I know that very technical stories like one of Jules Verne's are science fiction, but what about stories of werewolves, etc.I've never heard of fantasy as being a subgenre of science fiction, which is why these questions are rather interesting. Since when have science fiction and fantasy been at all synonymous? They've always seemed to be rather opposite categories to me, connected only by the fact that they both deal with elements of the nonexistent. Science fiction, in theory, looks at these elements through the lens of the possible, while fantasy looks at them through the lens of the impossible. Spaceships are real, while wizards and dragons are not.
Does this count as science fiction? Does it count as fantasy fiction? Is fantasy fiction a subgroup of science fiction?
Answering the question, however, leads me to a bit of a paradox. I've always automatically lumped werewolves in with horror and fantasy, but is it possible that werewolves could be allowed in science? I'm inclined to think so. Perhaps not in the traditional sense that we have seen in the movies, but in a different sense. Werewolves are easily fantastical creatures, yet they could also be scientific creatures. It all depends on how it is done. If the werewolves change because of a curse or "blood" without explanation of why they are genetically the way they are, then it's clearly fantasy or horror (or both). But if the werewolves are explained to be, say, genetic experiments in a government lab, or genetic anomalies explained by mutations in the cells, then they become part of a science fiction universe.
That aside, I was surprised by the response that was chosen as the "best answer" by the questioner (note: I've edited it so it's readable, which will only help to a certain extent):
Sci-fi is a HUGE category. From aliens to elves, wizards to talking animals and everything in between. So, I think that werewolves can be counted as fantasy fiction, and horror like someone else said. Sci-fi is interesting, because it can intertwine itself with many other different genres without getting confusing. Of course, there is the basic story plot that is pretty sci-fi, and then it can venture off into different courses. Horror being one of them. So yeah, it can!Actually, no it can't. You see, here's the problem with this whole discussion. Science fiction isn't fantasy. Fantasy is not a part of science fiction, it's a part of the broader term "speculative fiction." Speculative fiction encompasses all literatures of the fantastic/nonexistent. Fantasy and science fiction each deal with specific forms of speculative fiction. Aliens and elves are not synonymous with the same thing. Aliens are almost exclusively the realm of science fiction while elves are almost exclusively the realm of fantasy, with little exception.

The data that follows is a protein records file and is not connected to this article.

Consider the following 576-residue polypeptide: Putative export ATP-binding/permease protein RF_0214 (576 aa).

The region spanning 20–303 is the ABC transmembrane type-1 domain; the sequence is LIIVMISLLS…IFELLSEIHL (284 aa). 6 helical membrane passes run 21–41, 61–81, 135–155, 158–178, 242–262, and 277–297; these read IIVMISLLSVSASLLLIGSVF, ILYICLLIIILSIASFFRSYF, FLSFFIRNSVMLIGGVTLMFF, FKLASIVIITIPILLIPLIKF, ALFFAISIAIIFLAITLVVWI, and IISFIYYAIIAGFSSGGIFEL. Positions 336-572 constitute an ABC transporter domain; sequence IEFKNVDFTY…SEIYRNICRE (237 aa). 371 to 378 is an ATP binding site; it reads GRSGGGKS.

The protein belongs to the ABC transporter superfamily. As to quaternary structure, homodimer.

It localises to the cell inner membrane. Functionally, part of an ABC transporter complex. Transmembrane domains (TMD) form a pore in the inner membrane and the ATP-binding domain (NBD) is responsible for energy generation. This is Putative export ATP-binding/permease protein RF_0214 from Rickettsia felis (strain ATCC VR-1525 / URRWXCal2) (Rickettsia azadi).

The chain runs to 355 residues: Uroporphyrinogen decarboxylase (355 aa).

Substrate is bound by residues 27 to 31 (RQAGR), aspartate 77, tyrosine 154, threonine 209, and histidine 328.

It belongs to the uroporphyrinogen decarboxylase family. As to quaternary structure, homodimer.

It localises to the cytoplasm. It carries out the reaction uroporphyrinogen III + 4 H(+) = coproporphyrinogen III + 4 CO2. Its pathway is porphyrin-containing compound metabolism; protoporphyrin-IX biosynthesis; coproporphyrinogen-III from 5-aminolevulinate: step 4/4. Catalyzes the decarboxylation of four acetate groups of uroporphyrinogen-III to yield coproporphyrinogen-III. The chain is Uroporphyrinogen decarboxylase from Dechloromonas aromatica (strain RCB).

In fact, to make such generalizations is rather ignorant of what the genres actually entail. You can have elves in science fiction, but not Tolkien elves or traditional fantasy elves. The parameters are different for science fiction elves; fantasy elves are not the same as science fiction elves precisely because they follow different rules. Vulcans from Star Trek are science fiction elves and you can clearly see that they aren't the same as the elves that Tolkien created, where magic and enchanted rings exist.
So, while there may be some similarities between the genres, it is important to maintain a separation. The two are, with rare exception, distinct from each other. Without that separation it becomes near impossible to provide appropriate classifications for speculative literatures. If science fiction and fantasy can be anything, then they cease to become categories at all--they cease to be important. Before long, all categories could become unimportant (and trust me when I say this will wreak havoc on book shoppers).